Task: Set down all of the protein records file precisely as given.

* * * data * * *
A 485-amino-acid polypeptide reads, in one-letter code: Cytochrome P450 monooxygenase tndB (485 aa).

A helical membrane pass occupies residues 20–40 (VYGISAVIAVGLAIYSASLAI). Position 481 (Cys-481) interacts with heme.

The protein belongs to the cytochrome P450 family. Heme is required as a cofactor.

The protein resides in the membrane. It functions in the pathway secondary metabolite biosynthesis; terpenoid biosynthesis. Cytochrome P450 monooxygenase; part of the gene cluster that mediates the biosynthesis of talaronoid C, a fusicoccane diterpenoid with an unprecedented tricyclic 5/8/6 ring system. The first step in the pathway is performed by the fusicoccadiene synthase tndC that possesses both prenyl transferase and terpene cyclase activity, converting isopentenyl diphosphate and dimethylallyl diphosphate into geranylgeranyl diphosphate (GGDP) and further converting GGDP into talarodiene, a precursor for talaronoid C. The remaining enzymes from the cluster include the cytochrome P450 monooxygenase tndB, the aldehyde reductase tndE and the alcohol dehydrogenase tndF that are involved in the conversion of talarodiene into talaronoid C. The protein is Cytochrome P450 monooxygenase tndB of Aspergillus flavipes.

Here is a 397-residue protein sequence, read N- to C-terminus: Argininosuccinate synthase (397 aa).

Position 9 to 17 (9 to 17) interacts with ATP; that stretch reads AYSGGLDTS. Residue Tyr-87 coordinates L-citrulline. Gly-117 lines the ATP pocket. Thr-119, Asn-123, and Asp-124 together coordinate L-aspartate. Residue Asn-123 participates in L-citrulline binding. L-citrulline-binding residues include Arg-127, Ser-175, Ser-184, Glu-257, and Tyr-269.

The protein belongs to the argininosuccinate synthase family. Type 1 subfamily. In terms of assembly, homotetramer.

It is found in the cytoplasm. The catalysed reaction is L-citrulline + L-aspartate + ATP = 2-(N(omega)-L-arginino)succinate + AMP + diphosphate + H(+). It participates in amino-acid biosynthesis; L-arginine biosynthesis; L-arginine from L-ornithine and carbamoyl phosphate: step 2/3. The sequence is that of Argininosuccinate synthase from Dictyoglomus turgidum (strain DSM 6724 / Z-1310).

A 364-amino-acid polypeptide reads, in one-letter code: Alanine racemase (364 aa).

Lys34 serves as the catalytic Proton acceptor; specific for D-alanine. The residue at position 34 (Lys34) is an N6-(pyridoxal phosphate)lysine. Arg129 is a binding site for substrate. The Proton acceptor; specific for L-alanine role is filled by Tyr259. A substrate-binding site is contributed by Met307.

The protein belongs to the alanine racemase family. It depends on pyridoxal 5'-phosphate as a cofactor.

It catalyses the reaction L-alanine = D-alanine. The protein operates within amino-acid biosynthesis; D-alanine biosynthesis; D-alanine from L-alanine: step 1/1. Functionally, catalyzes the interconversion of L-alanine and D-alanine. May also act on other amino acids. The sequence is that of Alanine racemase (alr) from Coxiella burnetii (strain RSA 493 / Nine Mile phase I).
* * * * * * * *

A 485-amino-acid polypeptide reads, in one-letter code: Cytochrome P450 monooxygenase tndB (485 aa).

A helical membrane pass occupies residues 20–40 (VYGISAVIAVGLAIYSASLAI). Position 481 (Cys-481) interacts with heme.

The protein belongs to the cytochrome P450 family. Heme is required as a cofactor.

The protein resides in the membrane. It functions in the pathway secondary metabolite biosynthesis; terpenoid biosynthesis. Cytochrome P450 monooxygenase; part of the gene cluster that mediates the biosynthesis of talaronoid C, a fusicoccane diterpenoid with an unprecedented tricyclic 5/8/6 ring system. The first step in the pathway is performed by the fusicoccadiene synthase tndC that possesses both prenyl transferase and terpene cyclase activity, converting isopentenyl diphosphate and dimethylallyl diphosphate into geranylgeranyl diphosphate (GGDP) and further converting GGDP into talarodiene, a precursor for talaronoid C. The remaining enzymes from the cluster include the cytochrome P450 monooxygenase tndB, the aldehyde reductase tndE and the alcohol dehydrogenase tndF that are involved in the conversion of talarodiene into talaronoid C. The protein is Cytochrome P450 monooxygenase tndB of Aspergillus flavipes.

Here is a 397-residue protein sequence, read N- to C-terminus: Argininosuccinate synthase (397 aa).

Position 9 to 17 (9 to 17) interacts with ATP; that stretch reads AYSGGLDTS. Residue Tyr-87 coordinates L-citrulline. Gly-117 lines the ATP pocket. Thr-119, Asn-123, and Asp-124 together coordinate L-aspartate. Residue Asn-123 participates in L-citrulline binding. L-citrulline-binding residues include Arg-127, Ser-175, Ser-184, Glu-257, and Tyr-269.

The protein belongs to the argininosuccinate synthase family. Type 1 subfamily. In terms of assembly, homotetramer.

It is found in the cytoplasm. The catalysed reaction is L-citrulline + L-aspartate + ATP = 2-(N(omega)-L-arginino)succinate + AMP + diphosphate + H(+). It participates in amino-acid biosynthesis; L-arginine biosynthesis; L-arginine from L-ornithine and carbamoyl phosphate: step 2/3. The sequence is that of Argininosuccinate synthase from Dictyoglomus turgidum (strain DSM 6724 / Z-1310).

A 364-amino-acid polypeptide reads, in one-letter code: Alanine racemase (364 aa).

Lys34 serves as the catalytic Proton acceptor; specific for D-alanine. The residue at position 34 (Lys34) is an N6-(pyridoxal phosphate)lysine. Arg129 is a binding site for substrate. The Proton acceptor; specific for L-alanine role is filled by Tyr259. A substrate-binding site is contributed by Met307.

The protein belongs to the alanine racemase family. It depends on pyridoxal 5'-phosphate as a cofactor.

It catalyses the reaction L-alanine = D-alanine. The protein operates within amino-acid biosynthesis; D-alanine biosynthesis; D-alanine from L-alanine: step 1/1. Functionally, catalyzes the interconversion of L-alanine and D-alanine. May also act on other amino acids. The sequence is that of Alanine racemase (alr) from Coxiella burnetii (strain RSA 493 / Nine Mile phase I).